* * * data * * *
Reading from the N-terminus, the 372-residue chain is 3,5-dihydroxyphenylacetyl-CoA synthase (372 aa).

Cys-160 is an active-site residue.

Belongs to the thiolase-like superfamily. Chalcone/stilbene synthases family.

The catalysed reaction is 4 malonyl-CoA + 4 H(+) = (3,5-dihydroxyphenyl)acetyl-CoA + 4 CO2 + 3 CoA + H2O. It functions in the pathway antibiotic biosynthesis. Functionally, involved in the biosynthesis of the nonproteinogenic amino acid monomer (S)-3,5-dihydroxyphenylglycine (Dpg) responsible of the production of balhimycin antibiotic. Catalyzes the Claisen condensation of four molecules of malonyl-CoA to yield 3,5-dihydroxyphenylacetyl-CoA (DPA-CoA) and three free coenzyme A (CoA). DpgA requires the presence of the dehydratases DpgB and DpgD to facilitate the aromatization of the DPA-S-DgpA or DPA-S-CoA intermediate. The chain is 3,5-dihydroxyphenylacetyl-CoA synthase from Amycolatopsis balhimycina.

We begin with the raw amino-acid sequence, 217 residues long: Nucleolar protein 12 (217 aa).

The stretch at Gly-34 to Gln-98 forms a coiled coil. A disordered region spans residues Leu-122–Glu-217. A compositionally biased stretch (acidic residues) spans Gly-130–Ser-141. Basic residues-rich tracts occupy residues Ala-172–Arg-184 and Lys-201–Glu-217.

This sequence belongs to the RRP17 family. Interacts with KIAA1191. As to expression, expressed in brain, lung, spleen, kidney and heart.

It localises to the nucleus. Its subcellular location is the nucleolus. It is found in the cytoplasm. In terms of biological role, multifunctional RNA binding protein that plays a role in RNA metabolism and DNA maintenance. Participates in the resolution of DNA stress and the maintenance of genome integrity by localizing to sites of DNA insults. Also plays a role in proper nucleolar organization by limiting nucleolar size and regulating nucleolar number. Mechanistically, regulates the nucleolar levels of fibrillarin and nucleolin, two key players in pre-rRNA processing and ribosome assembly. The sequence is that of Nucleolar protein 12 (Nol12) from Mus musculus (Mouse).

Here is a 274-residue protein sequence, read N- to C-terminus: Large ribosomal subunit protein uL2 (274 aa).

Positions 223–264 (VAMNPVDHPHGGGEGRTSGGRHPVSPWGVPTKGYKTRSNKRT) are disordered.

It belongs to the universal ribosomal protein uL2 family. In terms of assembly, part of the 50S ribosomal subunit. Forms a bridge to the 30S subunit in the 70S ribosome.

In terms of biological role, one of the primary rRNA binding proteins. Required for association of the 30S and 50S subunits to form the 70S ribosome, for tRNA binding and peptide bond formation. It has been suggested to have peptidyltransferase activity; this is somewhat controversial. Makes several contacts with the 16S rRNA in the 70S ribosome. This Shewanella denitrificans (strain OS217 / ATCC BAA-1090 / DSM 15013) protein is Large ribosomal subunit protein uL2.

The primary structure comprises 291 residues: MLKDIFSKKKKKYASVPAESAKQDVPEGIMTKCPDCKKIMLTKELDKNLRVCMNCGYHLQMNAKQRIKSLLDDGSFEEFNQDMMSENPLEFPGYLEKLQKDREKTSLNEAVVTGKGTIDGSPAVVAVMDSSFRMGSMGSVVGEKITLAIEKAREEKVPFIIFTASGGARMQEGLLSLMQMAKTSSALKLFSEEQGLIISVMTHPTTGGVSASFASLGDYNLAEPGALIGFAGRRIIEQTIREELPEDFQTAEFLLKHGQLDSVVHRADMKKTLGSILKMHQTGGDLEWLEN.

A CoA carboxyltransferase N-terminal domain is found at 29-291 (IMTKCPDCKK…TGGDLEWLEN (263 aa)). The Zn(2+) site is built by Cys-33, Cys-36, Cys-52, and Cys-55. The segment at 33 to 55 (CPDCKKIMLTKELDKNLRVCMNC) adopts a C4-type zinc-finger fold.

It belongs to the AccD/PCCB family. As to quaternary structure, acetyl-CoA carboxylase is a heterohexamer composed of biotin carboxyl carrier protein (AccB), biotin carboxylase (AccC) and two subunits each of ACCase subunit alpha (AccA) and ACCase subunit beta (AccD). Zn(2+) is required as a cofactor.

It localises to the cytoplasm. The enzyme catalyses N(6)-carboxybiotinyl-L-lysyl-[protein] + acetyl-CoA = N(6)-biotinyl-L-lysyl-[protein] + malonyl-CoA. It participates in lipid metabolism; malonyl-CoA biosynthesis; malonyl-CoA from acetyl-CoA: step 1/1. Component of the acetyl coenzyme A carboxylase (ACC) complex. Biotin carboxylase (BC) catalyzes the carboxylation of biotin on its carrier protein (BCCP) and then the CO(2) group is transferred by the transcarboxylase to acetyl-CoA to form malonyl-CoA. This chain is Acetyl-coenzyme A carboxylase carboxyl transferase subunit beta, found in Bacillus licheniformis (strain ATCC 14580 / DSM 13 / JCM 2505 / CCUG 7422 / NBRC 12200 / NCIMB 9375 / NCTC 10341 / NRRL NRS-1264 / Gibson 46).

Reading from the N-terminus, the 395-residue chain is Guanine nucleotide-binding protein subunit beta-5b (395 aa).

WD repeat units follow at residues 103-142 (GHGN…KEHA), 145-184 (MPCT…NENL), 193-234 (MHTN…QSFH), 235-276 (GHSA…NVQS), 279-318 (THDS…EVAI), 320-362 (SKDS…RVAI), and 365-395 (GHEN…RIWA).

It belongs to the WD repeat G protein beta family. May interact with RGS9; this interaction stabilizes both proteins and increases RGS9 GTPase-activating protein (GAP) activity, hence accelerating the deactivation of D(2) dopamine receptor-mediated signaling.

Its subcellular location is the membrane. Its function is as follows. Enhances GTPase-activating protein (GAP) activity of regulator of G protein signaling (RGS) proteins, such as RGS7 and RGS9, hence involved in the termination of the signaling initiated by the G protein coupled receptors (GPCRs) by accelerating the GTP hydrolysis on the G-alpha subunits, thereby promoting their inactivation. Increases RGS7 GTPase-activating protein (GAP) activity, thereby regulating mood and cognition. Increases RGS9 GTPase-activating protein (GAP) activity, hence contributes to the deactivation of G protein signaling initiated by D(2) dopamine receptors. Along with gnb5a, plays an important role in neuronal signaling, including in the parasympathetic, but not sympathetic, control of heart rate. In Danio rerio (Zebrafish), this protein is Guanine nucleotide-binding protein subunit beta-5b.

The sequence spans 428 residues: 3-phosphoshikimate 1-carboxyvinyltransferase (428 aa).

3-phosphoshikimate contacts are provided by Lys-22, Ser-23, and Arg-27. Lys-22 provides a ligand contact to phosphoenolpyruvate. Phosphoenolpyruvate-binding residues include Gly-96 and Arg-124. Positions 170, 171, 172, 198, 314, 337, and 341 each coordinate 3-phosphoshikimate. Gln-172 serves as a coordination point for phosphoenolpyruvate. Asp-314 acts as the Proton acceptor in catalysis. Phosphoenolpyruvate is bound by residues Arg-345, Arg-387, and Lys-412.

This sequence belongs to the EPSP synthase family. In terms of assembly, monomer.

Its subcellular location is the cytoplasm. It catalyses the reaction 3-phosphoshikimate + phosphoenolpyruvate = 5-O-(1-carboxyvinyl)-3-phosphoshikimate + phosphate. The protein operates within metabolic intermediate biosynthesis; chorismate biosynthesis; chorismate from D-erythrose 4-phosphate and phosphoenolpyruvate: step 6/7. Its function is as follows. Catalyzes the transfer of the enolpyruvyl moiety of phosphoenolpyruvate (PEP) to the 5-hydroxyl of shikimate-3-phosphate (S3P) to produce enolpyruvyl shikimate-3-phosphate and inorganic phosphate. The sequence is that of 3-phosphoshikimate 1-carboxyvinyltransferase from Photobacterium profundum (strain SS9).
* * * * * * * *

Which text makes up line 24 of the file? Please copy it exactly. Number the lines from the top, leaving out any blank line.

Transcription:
Its subcellular location is the cytoplasm. It catalyses the reaction 3-phosphoshikimate + phosphoenolpyruvate = 5-O-(1-carboxyvinyl)-3-phosphoshikimate + phosphate. The protein operates within metabolic intermediate biosynthesis; chorismate biosynthesis; chorismate from D-erythrose 4-phosphate and phosphoenolpyruvate: step 6/7. Its function is as follows. Catalyzes the transfer of the enolpyruvyl moiety of phosphoenolpyruvate (PEP) to the 5-hydroxyl of shikimate-3-phosphate (S3P) to produce enolpyruvyl shikimate-3-phosphate and inorganic phosphate. The sequence is that of 3-phosphoshikimate 1-carboxyvinyltransferase from Photobacterium profundum (strain SS9).